While George Cannon was paying the driver, Sarah and Hilda hesitated awkwardly on the pavement, their hands occupied with small belongings. They had the sensation of being foreigners to the house; they could not even mount the steps without his protection; scarcely might they in decency examine the frontage of the house. They could not, however, avoid seeing that a workman was fixing a new and splendid brass-plate at the entrance, and that this plate bore the words, “Cannon’s Boarding-house.” Hilda thought, startled: “At last he is using his own name!”
He turned to them.
“You have a view of the sea from the bow-window of the drawing-room — on the first floor,” he remarked.
Neither Hilda nor Sarah responded.
“And of course from the other bow-window higher up,” he added, almost pitifully, in his careful casualness.
Hilda felt sorry for him, and she could not understand why she felt sorry, why it seemed a shame that he should be mysteriously compelled thus to defend the house before it had been attacked.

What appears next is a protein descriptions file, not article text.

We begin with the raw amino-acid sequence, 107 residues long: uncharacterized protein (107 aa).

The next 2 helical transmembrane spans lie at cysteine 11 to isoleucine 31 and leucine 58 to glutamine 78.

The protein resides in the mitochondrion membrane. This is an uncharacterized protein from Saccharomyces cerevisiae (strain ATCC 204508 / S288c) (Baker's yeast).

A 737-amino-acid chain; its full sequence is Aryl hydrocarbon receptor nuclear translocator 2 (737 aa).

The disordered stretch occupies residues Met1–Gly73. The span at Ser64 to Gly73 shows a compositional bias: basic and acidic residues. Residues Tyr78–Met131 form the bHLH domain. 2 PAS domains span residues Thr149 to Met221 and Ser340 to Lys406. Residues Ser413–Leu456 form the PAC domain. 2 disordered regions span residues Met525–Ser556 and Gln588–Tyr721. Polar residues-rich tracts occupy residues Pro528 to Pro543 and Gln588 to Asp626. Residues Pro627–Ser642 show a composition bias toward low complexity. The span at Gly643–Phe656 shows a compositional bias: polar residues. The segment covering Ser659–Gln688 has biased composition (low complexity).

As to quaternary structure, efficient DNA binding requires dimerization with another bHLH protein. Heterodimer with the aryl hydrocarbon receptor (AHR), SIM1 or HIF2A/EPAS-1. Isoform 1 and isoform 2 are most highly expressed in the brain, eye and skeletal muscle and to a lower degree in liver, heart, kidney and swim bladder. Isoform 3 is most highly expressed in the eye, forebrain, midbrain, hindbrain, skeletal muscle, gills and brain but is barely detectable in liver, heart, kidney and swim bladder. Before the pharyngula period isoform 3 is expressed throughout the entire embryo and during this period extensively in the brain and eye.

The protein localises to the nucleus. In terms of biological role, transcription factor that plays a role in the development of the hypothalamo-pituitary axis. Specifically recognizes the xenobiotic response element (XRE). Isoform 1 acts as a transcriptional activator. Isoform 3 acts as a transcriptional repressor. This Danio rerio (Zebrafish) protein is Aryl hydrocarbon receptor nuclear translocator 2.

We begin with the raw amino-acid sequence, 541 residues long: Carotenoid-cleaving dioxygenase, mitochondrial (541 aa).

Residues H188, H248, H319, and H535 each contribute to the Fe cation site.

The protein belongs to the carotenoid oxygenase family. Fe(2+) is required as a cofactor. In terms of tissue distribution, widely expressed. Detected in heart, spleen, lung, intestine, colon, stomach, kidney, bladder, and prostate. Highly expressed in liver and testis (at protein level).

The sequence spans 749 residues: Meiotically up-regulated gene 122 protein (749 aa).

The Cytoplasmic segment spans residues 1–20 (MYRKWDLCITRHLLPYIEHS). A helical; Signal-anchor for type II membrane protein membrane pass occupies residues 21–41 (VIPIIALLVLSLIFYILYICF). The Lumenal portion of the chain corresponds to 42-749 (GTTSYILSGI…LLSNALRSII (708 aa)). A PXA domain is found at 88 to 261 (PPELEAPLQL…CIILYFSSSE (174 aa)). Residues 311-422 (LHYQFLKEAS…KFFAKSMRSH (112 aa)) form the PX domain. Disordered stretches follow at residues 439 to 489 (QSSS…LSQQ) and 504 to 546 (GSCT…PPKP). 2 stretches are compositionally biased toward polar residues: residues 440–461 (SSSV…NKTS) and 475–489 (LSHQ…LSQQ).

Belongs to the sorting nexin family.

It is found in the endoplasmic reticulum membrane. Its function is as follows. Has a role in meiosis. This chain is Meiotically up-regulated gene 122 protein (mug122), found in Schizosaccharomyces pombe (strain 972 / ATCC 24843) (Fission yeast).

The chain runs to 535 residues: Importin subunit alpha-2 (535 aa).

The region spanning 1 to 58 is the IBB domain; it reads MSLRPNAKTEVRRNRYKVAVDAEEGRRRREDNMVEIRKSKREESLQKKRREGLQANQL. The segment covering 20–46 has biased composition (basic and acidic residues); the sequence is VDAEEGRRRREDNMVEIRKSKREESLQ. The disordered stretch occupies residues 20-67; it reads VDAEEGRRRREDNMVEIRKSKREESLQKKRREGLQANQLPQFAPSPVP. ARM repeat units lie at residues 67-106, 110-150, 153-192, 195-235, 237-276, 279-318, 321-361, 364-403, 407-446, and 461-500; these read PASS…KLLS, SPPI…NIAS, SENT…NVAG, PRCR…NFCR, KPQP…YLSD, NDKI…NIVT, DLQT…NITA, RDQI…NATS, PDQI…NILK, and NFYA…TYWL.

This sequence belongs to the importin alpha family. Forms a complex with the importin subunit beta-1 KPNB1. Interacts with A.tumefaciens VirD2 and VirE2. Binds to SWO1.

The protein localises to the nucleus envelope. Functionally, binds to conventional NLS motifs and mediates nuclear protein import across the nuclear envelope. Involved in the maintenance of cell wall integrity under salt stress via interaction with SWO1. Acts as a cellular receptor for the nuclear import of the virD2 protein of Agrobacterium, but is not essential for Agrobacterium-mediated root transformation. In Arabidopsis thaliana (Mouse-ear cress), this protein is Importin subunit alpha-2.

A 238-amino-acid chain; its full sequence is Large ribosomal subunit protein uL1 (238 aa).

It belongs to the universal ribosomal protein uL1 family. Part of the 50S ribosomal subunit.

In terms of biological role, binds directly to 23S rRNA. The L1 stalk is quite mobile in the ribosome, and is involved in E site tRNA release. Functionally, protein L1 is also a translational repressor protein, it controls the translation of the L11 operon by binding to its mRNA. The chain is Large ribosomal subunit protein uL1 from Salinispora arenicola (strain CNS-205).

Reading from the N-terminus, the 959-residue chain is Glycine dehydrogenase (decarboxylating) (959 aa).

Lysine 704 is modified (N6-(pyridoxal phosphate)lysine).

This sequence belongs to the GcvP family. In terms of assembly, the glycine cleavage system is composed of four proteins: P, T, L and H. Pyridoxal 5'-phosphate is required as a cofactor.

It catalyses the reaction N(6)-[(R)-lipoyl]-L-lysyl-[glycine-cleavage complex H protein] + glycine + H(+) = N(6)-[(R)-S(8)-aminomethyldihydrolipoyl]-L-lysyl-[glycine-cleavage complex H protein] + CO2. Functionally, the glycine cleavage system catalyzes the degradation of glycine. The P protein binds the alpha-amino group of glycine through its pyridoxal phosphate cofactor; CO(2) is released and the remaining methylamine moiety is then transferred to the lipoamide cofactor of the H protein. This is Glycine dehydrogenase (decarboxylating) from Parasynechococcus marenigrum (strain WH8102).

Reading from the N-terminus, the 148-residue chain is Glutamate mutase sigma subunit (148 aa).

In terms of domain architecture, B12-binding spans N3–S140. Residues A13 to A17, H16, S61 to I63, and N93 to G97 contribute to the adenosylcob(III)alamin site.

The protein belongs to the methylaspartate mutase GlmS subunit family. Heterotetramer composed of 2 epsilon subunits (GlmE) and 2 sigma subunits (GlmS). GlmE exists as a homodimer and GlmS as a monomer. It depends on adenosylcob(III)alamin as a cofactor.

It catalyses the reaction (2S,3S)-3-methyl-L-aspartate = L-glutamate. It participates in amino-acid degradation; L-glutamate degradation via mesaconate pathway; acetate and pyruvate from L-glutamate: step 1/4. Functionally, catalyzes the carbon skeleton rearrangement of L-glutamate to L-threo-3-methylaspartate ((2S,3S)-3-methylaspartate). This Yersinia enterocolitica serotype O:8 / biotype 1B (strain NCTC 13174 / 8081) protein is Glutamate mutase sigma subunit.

“Oh yes!” she murmured foolishly, almost fatuously.
The street and the house were disappointing. After the grandeur of the promenade, the street appeared shabby and third-rate; it had the characteristics of a side street; it was the retreat of those who could not afford anything better, and its base inhabitants walked out on to the promenade and swaggeringly feigned to be the equals of their superiors. The house also was shabby and third-rate — with its poor little glimpse of the sea. Although larger than the Cedars, it was noticeably smaller and meaner than any house on the promenade, and whereas the Cedars was detached, No. 59 was not even semi-detached, but one of a gaunt, tall row of stuccoed and single-fronted dwellings. It looked like a boarding-house (which the Cedars did not), and not all the style of George Cannon’s suit and cane and manner, as he mounted the steps, nor the polish of his new brass-plate, could redeem it from the disgrace of being a very ordinary boarding-house.